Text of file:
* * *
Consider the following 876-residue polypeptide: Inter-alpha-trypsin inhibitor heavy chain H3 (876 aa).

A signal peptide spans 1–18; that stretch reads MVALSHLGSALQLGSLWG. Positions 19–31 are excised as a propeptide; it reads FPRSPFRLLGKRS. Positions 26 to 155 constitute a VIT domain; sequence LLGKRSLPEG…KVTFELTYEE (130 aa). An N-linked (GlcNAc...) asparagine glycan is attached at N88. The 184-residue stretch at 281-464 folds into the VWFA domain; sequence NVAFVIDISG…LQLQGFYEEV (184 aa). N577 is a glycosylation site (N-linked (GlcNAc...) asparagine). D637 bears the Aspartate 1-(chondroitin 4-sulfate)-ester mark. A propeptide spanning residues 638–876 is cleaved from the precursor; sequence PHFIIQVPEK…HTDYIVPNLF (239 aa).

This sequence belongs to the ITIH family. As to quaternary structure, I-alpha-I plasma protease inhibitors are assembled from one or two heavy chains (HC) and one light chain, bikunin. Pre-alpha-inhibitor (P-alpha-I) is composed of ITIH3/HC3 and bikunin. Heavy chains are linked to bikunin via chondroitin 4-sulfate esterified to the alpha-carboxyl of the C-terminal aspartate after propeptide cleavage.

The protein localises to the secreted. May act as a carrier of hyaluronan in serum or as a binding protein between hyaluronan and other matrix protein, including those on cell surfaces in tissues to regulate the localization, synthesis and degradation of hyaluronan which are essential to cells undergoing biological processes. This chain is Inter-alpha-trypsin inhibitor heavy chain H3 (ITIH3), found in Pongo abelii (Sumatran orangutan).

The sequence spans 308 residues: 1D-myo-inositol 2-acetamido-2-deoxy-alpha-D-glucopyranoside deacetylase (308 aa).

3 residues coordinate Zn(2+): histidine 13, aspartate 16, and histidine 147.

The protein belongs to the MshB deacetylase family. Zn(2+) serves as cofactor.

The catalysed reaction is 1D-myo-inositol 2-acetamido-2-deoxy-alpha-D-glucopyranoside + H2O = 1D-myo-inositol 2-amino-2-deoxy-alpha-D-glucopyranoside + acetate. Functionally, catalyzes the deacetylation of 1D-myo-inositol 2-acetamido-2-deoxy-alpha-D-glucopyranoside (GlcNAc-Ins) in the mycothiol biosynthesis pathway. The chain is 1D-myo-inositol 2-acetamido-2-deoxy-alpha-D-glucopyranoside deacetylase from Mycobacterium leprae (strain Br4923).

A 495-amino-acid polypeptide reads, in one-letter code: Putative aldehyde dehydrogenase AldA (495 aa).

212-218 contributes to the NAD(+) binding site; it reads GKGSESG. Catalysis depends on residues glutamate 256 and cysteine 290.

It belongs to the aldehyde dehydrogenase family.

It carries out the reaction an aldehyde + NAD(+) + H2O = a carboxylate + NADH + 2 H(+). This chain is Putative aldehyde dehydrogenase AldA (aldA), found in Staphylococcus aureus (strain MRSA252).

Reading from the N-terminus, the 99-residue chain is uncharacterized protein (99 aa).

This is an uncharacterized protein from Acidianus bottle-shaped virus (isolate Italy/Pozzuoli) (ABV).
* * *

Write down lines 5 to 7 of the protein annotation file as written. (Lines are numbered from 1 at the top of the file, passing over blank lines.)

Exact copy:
The sequence spans 308 residues: 1D-myo-inositol 2-acetamido-2-deoxy-alpha-D-glucopyranoside deacetylase (308 aa).

3 residues coordinate Zn(2+): histidine 13, aspartate 16, and histidine 147.

The protein belongs to the MshB deacetylase family. Zn(2+) serves as cofactor.